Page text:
Page last updated at 11:49 GMT, Wednesday, 14 October 2009 12:49 UK

Watchdog reconsiders trickle plan

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Currently cutting off water supplies is not allowed

Water regulator Ofwat has backed plans to review whether water supplies should be limited in households in England and Wales that do not pay their bills.

Homes could be fitted with valves restricting water to a trickle to help recover more than £1bn in unpaid bills.

Water firms are currently not allowed to cut anyone off because water is considered an essential service.

But Ofwat said that the idea of overturning a 1999 ban on trickle flow devices should be examined.

'Safeguards'

Any change would require government legislation.

Trickle devices would leave households with enough to drink, but not enough water for a shower.

However the body representing water customers said the move would be ineffective and "uncivilised".

Bad debt adds about £11 a year to each customer's bill.

The Walker Interim review into the sector proposed looking at removing the ban on trickle-flow devices.

Ofwat said it supported this action, "as long as appropriate safeguards are in place to protect consumers".

"We believe we need to obtain satisfactory information on the costs, benefits and practical implications of trickle-flow devices," the regulator added.

"The companies' implementation plans would need to protect the most vulnerable customers and those who cannot pay."

'Sanitation implication'

The Consumer Council For Water, which represents water users, said the devices would not help raise substantial revenue.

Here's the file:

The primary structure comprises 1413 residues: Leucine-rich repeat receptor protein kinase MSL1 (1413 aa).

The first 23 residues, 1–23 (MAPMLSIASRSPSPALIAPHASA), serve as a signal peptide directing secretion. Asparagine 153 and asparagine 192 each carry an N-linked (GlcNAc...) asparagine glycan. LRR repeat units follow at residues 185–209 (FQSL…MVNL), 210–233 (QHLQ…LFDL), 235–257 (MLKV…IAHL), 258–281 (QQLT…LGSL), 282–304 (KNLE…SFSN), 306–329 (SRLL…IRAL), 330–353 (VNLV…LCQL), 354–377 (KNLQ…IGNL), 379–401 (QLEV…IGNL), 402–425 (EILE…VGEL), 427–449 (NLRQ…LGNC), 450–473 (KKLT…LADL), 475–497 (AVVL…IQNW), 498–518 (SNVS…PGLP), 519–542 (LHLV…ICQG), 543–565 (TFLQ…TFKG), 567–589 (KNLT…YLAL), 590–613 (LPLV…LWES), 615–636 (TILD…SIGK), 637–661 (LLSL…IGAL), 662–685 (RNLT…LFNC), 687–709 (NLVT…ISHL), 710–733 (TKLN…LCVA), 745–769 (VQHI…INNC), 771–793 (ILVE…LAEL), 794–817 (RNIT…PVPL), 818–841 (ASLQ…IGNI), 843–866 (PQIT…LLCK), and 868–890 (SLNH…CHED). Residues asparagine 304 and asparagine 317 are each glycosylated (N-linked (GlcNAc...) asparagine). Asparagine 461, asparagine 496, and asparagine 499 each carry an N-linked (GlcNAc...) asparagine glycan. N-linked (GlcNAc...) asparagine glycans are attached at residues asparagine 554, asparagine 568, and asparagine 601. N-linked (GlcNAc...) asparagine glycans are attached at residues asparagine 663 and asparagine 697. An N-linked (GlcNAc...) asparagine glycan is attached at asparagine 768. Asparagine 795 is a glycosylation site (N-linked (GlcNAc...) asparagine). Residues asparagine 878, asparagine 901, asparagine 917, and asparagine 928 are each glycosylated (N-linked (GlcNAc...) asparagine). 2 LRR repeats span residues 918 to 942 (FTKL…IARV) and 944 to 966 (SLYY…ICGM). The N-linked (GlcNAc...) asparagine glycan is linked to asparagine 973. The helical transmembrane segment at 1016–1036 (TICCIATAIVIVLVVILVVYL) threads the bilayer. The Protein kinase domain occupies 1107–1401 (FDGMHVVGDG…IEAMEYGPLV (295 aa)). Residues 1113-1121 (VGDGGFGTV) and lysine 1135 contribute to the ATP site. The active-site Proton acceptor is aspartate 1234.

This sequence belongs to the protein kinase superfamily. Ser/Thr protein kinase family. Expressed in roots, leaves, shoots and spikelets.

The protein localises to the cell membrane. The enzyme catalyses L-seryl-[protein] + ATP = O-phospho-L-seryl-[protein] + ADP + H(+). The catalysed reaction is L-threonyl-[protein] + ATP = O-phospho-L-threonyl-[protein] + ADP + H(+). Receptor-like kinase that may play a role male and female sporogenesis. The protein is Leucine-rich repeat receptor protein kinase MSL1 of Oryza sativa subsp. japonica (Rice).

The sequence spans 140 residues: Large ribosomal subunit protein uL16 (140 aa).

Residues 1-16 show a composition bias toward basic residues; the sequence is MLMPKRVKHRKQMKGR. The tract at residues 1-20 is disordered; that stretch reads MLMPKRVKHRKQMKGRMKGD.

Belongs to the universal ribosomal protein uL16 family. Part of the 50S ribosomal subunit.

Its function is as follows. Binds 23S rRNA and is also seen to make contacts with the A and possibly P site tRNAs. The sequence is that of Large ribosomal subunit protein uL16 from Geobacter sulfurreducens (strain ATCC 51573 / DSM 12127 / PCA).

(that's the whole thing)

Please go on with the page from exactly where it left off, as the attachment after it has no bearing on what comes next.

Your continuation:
"The problem of debt in the water industry is one that has to be tackled, but we don't think this is the way forward," said policy director Andy White.

"Turning back the clock and going to things such as trickle flow in the current society is inappropriate."

While people would have enough to drink, there were implications for sanitation and bathing, Mr White said.

"Even if the water companies were able to identify with 100% clarity which customers were 'can't pay' and which were 'won't pay', that's not to say the kids of those 'won't pay' customers deserve to be in a household where water is reduced to a trickle.

"It's not a particularly effective way of addressing the problem, nor is it civilised in our society."

Mr White called on water companies to improve the way they dealt with customers instead, and to identify and help those who struggled with budgeting.

This could include making it easy for people to pay water directly through benefit payments, he said.

Many unpaid water bills came when people moved on from rented properties, leaving a debt behind them, Mr White added.

"In those cases introducing trickle flow would be totally ineffective."



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